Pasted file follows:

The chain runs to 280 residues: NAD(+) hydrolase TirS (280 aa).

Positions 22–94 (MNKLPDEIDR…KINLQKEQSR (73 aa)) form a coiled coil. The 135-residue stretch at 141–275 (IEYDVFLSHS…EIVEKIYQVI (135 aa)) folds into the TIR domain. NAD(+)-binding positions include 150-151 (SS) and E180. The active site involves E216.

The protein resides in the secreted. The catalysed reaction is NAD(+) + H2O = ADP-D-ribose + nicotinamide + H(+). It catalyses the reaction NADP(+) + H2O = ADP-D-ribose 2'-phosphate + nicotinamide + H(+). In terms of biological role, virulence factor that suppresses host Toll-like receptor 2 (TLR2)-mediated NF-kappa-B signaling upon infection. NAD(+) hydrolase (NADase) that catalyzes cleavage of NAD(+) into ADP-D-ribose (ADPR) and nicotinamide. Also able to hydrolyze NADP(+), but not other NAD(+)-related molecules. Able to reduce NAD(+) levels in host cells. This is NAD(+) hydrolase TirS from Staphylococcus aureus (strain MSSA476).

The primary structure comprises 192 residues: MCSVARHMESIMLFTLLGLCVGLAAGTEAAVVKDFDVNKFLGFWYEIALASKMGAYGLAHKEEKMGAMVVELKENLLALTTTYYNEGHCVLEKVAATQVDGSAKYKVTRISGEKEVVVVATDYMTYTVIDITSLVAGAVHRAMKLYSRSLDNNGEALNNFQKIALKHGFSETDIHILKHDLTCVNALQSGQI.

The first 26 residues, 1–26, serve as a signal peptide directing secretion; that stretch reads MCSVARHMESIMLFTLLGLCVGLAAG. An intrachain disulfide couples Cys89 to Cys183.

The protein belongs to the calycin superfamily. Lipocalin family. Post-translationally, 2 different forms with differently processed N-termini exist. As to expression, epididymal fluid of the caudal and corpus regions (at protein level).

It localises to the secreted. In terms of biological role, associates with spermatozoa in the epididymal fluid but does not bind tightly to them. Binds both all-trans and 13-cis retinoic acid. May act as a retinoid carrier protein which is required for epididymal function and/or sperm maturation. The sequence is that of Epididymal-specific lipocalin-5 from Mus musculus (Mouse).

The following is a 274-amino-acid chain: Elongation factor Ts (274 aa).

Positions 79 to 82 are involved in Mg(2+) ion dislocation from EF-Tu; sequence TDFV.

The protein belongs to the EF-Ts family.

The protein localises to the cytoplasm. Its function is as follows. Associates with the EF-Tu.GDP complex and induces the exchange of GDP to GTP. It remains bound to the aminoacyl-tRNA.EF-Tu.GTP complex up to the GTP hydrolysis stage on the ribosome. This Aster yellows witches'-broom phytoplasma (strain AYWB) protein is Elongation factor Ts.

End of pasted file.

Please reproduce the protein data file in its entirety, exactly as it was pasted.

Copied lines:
The chain runs to 280 residues: NAD(+) hydrolase TirS (280 aa).

Positions 22–94 (MNKLPDEIDR…KINLQKEQSR (73 aa)) form a coiled coil. The 135-residue stretch at 141–275 (IEYDVFLSHS…EIVEKIYQVI (135 aa)) folds into the TIR domain. NAD(+)-binding positions include 150-151 (SS) and E180. The active site involves E216.

The protein resides in the secreted. The catalysed reaction is NAD(+) + H2O = ADP-D-ribose + nicotinamide + H(+). It catalyses the reaction NADP(+) + H2O = ADP-D-ribose 2'-phosphate + nicotinamide + H(+). In terms of biological role, virulence factor that suppresses host Toll-like receptor 2 (TLR2)-mediated NF-kappa-B signaling upon infection. NAD(+) hydrolase (NADase) that catalyzes cleavage of NAD(+) into ADP-D-ribose (ADPR) and nicotinamide. Also able to hydrolyze NADP(+), but not other NAD(+)-related molecules. Able to reduce NAD(+) levels in host cells. This is NAD(+) hydrolase TirS from Staphylococcus aureus (strain MSSA476).

The primary structure comprises 192 residues: MCSVARHMESIMLFTLLGLCVGLAAGTEAAVVKDFDVNKFLGFWYEIALASKMGAYGLAHKEEKMGAMVVELKENLLALTTTYYNEGHCVLEKVAATQVDGSAKYKVTRISGEKEVVVVATDYMTYTVIDITSLVAGAVHRAMKLYSRSLDNNGEALNNFQKIALKHGFSETDIHILKHDLTCVNALQSGQI.

The first 26 residues, 1–26, serve as a signal peptide directing secretion; that stretch reads MCSVARHMESIMLFTLLGLCVGLAAG. An intrachain disulfide couples Cys89 to Cys183.

The protein belongs to the calycin superfamily. Lipocalin family. Post-translationally, 2 different forms with differently processed N-termini exist. As to expression, epididymal fluid of the caudal and corpus regions (at protein level).

It localises to the secreted. In terms of biological role, associates with spermatozoa in the epididymal fluid but does not bind tightly to them. Binds both all-trans and 13-cis retinoic acid. May act as a retinoid carrier protein which is required for epididymal function and/or sperm maturation. The sequence is that of Epididymal-specific lipocalin-5 from Mus musculus (Mouse).

The following is a 274-amino-acid chain: Elongation factor Ts (274 aa).

Positions 79 to 82 are involved in Mg(2+) ion dislocation from EF-Tu; sequence TDFV.

The protein belongs to the EF-Ts family.

The protein localises to the cytoplasm. Its function is as follows. Associates with the EF-Tu.GDP complex and induces the exchange of GDP to GTP. It remains bound to the aminoacyl-tRNA.EF-Tu.GTP complex up to the GTP hydrolysis stage on the ribosome. This Aster yellows witches'-broom phytoplasma (strain AYWB) protein is Elongation factor Ts.